25 Ways to Say No in Spanish with Audio

Do you know how to say “no” in Spanish in a polite way? Knowing the different ways to say “no” in Spanish will help you sound more natural, and add variety to your speech. In this article, we will learn how to say “no” in Spanish politely and colloquially. Don’t find yourself in a tricky situation wonder how do you say sorry in Spanish as this might lead you into hot water.

If you’re new to the language and wondering how long does it take to learn Spanish? (hint: it’s faster than you think) then immerse yourself in this article and make strides in your progress by learning how to say no in Spanish. If you’re just starting out on how to learn Spanish and want to become fluent it’s essential to first master conversational Spanish, learning how to say no in Spanish is a great way to start. The following tables will teach you how to say no in Spanish and their translations as well as an audio clip and examples to help you conceptualise your new knowledge moving forward.


Source: Pixabay

If you’re just starting out on how to learn Spanish and want to become fluent it’s essential to first master conversational Spanish. The following tables will teach you how to say no in Spanish and their translations as well as an audio clip and examples to help you conceptualize your new knowledge moving forward.

Say No in a Polite Way

No puede ser – It can’t be

Use it when you think something is unbelievable.

  • Spanish example: No puede ser el mismo producto: las etiquetas son diferentes.
  • Translation: It can’t be the same product – the labels are different.

No gracias – No thank you

This is a polite form of the English version of no thanks/no thank you

  • Spanish example: ¿Le apetece más vino, señora? – No, gracias.
  • Translation: Would you like some more wine, ma’am? – No, thank you.

Claro que no – Of course not

This is a neutral, polite way to say “no” in Spanish if you want to deny something.

  • Spanish example: Tú no te llevaste mis llaves, ¿verdad? – Claro que no.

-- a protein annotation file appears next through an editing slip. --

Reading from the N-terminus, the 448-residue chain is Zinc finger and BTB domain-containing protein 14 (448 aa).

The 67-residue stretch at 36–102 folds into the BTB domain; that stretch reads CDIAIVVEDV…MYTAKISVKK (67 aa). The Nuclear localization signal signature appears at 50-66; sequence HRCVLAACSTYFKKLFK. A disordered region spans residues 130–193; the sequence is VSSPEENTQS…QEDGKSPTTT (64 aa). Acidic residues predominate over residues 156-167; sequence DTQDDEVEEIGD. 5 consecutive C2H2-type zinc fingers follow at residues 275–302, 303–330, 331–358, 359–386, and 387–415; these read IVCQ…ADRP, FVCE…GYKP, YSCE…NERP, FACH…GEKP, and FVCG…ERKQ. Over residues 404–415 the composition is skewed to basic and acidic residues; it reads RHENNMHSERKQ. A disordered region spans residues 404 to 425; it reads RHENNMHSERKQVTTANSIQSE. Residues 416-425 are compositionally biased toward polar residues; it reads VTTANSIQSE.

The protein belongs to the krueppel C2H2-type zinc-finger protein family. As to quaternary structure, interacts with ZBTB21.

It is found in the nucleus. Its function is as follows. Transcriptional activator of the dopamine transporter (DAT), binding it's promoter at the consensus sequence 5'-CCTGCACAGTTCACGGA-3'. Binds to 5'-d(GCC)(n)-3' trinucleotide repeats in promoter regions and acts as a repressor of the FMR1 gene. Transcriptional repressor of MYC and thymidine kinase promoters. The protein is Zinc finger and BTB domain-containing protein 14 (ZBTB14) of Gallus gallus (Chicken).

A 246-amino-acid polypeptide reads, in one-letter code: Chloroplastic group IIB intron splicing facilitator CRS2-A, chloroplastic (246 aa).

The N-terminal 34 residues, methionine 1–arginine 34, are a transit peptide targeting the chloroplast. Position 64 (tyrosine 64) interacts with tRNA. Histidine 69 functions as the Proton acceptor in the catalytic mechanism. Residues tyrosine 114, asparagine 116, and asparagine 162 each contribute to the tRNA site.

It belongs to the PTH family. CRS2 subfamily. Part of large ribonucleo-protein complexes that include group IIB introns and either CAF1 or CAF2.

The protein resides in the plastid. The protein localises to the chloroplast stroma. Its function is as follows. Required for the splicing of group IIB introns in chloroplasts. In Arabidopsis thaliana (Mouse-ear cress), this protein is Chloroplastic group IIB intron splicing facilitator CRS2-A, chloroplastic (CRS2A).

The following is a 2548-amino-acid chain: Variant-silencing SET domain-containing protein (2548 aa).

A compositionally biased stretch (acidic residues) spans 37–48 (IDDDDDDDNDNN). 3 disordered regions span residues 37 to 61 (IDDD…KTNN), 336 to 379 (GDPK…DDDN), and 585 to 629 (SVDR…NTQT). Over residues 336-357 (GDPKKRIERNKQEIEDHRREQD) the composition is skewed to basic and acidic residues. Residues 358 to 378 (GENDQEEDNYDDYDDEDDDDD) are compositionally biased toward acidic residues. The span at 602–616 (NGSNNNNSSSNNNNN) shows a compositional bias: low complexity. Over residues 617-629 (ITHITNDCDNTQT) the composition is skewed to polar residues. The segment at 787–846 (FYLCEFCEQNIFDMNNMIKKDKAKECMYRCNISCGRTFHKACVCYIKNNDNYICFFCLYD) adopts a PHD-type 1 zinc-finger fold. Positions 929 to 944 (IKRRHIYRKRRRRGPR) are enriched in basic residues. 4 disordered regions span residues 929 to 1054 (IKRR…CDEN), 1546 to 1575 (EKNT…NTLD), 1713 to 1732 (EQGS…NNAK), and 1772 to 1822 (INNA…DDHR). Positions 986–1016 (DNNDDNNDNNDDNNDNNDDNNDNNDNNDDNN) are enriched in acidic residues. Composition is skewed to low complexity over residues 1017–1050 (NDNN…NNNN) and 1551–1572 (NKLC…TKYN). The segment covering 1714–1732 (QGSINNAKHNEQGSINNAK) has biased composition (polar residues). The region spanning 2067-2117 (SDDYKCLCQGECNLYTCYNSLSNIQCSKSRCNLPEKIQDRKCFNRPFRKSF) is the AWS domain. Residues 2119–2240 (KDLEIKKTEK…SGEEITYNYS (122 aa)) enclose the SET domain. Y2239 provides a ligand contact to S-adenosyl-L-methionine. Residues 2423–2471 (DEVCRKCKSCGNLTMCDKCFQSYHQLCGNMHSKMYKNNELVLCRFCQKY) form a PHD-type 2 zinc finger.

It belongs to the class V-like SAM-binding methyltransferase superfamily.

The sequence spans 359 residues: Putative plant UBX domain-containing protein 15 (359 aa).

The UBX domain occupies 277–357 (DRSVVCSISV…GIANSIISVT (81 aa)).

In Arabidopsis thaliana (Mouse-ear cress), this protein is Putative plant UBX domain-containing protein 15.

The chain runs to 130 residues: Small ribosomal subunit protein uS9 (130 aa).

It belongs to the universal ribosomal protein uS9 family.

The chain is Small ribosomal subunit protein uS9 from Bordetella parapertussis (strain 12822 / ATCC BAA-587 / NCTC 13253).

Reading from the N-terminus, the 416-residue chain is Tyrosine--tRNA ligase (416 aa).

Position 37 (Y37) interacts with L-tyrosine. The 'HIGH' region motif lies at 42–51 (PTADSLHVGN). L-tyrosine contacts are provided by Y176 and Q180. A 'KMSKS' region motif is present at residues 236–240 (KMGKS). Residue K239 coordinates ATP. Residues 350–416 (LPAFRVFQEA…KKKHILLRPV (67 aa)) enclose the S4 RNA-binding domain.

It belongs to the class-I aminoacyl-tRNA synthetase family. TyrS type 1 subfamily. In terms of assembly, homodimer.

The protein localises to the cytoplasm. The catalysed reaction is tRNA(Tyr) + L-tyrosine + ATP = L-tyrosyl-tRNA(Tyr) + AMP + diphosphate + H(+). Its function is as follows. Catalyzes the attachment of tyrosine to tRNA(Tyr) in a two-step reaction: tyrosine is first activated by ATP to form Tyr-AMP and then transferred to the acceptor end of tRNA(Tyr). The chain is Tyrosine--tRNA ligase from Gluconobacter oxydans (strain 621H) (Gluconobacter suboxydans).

• Translation: You didn’t take my keys, did you? – Of course not.

Por supuesto que no – Of course not

This is a stronger way to deny something. Imagine saying it with a slightly indignant tone.

  • Spanish example: ¿Lo hiciste? – ¡Por supuesto que no! ¿Quién crees que soy?
  • Translation: You did it? – Of course not! Who do you think I am?

Ya basta – Enough already

Ya basta, itself is formal but in some cases depends on the tone and manner in which it is said, if you say it with an appropriate voice tone it is formal

  • Spanish example: Ya basta. Dejen de pelearse.
  • Translation: Enough already. Stop fighting.

De ninguna manera – No way

This is also a bit more formal expression, but your mother could perfectly deny you something using it.

  • Spanish example: ¿Vas a la reunión con los compañeros del trabajo? – De ninguna manera. No es obligatorio.
  • Translation: Are you going to the meeting with your work colleagues? – No way. It’s not obligatory.

Bajo ningún concepto – By no means

This is a strong and formal way to turn something down or deny something.

  • Spanish example: ¿Puedes prestarme mil pesos? – Bajo ningún concepto. Nunca pagas tus deudas.
  • Translation: Can you lend me a thousand pesos? – By no means. You never pay your debts.

No está el horno para bollos – This is the wrong moment

This expression means that it’s not a good moment to do something and we should wait a bit for a more favourable situation

  • Spanish example: ¿Vamos a pedirle a Pedro que nos preste su coche? – Hoy mejor no. No está el horno para bollos, acaba de romper con su novia.
  • Translation: Let’s ask Pedro to lend us his car. – Better not today. This is the wrong moment, he just broke up with his girlfriend.

Para nada – Not at all

Here’s another way to deny something. Use it in both informal and formal situations.

  • Spanish example: ¿Te gusta la pintura? – Para nada
  • Translation: Do you like the painting? – Not at all.

No, mi disculpas – no, my apologies

You can use this phrase to acknowledge there has been a fault

  • Spanish example: ¿sacaste la basura? – No, mis disculpas lo haré ahora
  • Translation: did you take out the trash? – No, my apologise I will do it now

Jamás – Never

This is a common expression that is said emphatically.

  • Spanish example: ¡jamás de los jamases!
  • Translation: never in your life!
Source: Pexels (pexels-cottonbro-4631066)

Say No in a Casual Way

Nop – Nope

This is a colloquial way of saying the English nope

  • Spanish example: ¿Tienes dinero para salir esta noche? – Nop. No tengo ni un centavo.
  • Translation: Do you have money to go out tonight? – Nope. I don’t even have a cent.

Obvio que no – Obviously not

This is an informal way to say “no” in Spanish to deny something.

  • Spanish example: ¿Te gustan las almejas? – Obvio que no.
  • Translation: Do you like clams? – Obviously not.

Nada de esto – No way

This is an expression that Spanish-speaking parents like to use.

  • Spanish example: ¡Quiero un helado! ¿Me compras dos helados? – Nada de eso. Los helados tienen demasiado azúcar.
  • Translation: I want ice cream! Can you buy me two ice creams? – No way. Ice creams have too much sugar.

Ni se te ocurra – Don’t even think about it

This phrase is informal but still polite and leaves no room for negotiation.

  • Spanish example: Podríamos no ir a la última clase y escaparnos a la playa un ratito. – Ni se te ocurra. Tenemos un examen mañana.
  • Translation: We could skip the last class and go to the beach for a little while. – Don’t even think about it. We have an exam tomorrow.

Ni en tus sueños – In your dreams

This is an informal, creative, and sarcastic way to deny something and leaves no room for a change of opinion.